I like trying to understand what it is that motivates people to give. On a personal level, I find it deeply satisfying to hear stories from philanthropists like David Hardie, who shared his journey to becoming a philanthropist on this blog over last two weeks. With so much pessimism about, stories like David’s provide a little dose of inspiration. But can we ever truly understand what it is that motivates some to give and others to accumulate wealth? Is it as simple as some people having an altruistic spirit and others being, well… greedy? We could look to philosophy, psychology (as Claire Rimmer did in her blog last week), sociology even anthropology for the answers, but it’s actually economists who appear to have done the most work in this space.
Economists believe humans act rationally with our actions influenced by incentives. This point is important and at a surface level feeds the assumption that most people are, at their core, simply out for themselves. But what a crappy thought! After reading David Hardie’s blogs I find this really hard to believe.
Economists have developed a series of ‘games’ to experiment with what exactly drives a person to act altruistically. Using the Dictator Game initially, economists found results that seemed to indicate that people were hardwired for altruistic behaviour. If you’re not familiar with the Dictator Game, here’s the breakdown of the experiment to assess people’s altruistic behaviours:
- volunteer 1, let’s call her Jane, is given $10 and is told that she can divide the money with volunteer number 2, let’s call her Barb, in any way she likes.
- Jane is also told that Barb has no idea that she has been given the money or the option of dividing it. The anonymity bit is important because it means that Jane is neither rewarded or punished for her actions (it also means that the ’emotional’ pulls, evident when we give money to disaster relief or charities we are connected with, are removed)
Regardless of where the experiment was conducted, in the USA or Mongolia, the ‘dictator’ Jane tended to hand over about 20% of her money to the unknowing Barb. Wow! Giving away 20% of your money without any potential of reward seems to indicate that people act without any consideration of personal incentives. But, of course, the optimism around this amazing altruistic spirit didn’t last long. Enter John List.
John List, a Professor of Economics at the University of Chicago, is the person who really stepped up altruism experimentation. List devised a form of the Dictator Game that once again provided Jane with some cash, this time $20, and gave her three options whereby she could either:
- keep all of the $20
- give away any percentage to Barb or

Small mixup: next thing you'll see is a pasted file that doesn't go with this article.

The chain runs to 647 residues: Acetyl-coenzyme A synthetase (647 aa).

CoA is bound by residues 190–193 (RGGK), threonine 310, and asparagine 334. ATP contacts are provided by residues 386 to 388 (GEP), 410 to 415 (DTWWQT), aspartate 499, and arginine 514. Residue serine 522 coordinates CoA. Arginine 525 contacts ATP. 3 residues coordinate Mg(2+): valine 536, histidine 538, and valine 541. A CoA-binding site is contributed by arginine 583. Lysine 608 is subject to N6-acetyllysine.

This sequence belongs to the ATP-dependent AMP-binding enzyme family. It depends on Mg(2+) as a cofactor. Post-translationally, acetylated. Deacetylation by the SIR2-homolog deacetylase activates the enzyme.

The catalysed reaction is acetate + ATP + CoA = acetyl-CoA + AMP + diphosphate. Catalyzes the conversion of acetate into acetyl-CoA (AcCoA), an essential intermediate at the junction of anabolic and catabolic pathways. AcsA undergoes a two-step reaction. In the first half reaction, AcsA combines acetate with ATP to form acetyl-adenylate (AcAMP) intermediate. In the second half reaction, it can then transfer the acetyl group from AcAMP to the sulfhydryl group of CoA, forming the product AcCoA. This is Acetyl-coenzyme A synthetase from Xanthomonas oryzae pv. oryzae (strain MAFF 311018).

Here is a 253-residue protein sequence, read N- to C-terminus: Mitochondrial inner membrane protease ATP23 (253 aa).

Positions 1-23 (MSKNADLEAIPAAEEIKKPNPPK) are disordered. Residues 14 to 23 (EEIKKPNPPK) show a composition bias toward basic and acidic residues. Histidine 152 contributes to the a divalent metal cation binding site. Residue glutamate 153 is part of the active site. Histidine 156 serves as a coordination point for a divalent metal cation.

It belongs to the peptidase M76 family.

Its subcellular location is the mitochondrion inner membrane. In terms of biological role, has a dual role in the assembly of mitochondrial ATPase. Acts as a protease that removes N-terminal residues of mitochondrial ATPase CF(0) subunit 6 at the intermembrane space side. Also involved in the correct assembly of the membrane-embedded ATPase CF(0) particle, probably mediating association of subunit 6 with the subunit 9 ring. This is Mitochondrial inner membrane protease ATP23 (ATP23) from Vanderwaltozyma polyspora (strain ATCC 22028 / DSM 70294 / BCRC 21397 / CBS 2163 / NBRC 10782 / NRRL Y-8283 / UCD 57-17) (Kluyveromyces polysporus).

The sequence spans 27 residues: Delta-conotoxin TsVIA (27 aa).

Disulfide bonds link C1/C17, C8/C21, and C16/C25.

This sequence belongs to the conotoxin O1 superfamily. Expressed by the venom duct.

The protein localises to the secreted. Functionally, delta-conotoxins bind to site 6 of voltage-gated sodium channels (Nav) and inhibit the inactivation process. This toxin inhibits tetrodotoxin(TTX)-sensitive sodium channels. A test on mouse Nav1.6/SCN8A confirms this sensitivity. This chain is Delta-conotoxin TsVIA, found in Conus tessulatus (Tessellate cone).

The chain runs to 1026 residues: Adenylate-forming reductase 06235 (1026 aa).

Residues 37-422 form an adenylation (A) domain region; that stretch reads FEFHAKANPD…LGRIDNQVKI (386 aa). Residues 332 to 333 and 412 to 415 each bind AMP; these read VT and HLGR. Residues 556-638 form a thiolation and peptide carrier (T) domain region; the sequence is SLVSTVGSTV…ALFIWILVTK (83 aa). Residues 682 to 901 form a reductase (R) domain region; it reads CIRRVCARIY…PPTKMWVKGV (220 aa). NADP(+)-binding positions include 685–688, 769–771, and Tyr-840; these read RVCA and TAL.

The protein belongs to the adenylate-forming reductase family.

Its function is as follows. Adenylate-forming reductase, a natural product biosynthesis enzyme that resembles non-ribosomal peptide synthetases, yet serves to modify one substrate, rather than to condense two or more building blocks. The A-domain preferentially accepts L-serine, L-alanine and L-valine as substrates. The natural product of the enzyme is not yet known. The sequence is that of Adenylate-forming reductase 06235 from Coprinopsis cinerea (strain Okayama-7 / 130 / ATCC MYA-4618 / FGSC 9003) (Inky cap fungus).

- take $1 from money that had been provided to Barb.
If you have 10 mins to spare it’s definitely worth checking out this RSA animation based on the List experiment by ‘Freakonomics’ and ‘Superfreakonomics’ co-authors, Economist Steven Livett and the Wall Street Journal’s Stephen Dubner. Alterntively, if you’d like to read the excerpt of the chapter from Superfreakonomics on which it is based you can check it out via The New York Times.
What List found was that in his version of the game only 35% of the people in the Jane role gave any money to Barb, 45% didn’t share at all and remaining 20% took the $1! As List played with the experiment and increased the amount Jane could take from Barb he saw a drop in the number of people who gave any money at all. In fact when given the option of taking all of Barb’s $20, 60% of Janes took every cent.
List did run another important experiment whereby volunteer Janes and Barbs needed to earn their cash, usually through filling out a long survey. Once again Jane was given the option of taking Barb’s hard earned cash but this time only 28% (a big drop from 60% in the original experiment) took the money and ran. Apparently it does matter how the person came into having the money (windfall v earned altruism experiments are fascinating and for another blog).
These experiments have since taken on a life of their own. The percentage of money Jane gives to Barb changes drastically if Jane is told that Barb is aware of the choice she has. Equally and definitely the topic for another blog, is that if Jane is actually a John the giving percentages change again (gender is a factor in how and why we give).
There are so many external factors in how we give and the amount we give that List and other economists came to a bit of startling conclusion. We are not hardwired for altruism. In fact, many economists concluded that when we give we are simply responding to incentives. Perhaps its to feel good, or less bad. Perhaps it’s because of social expectation (which might explain the recent media around high net worth individuals not giving enough), even to fit in or gain access to a social group (The Giving Pledge perhaps…) or in some instances to impress someone. For many, it’s simply the tax breaks they get.
Now the idea that you give because you get something out of it might not appeal to most. But think about it carefully, list the reasons in your own mind as to why you give, if you give at all. Ultimately, incentives might form a reason as to why or whether we give at all, and frankly, that’s fine with me. Whether it’s for the tax breaks or that warm fuzzy feeling you get in your stomach, I just want to see more people give.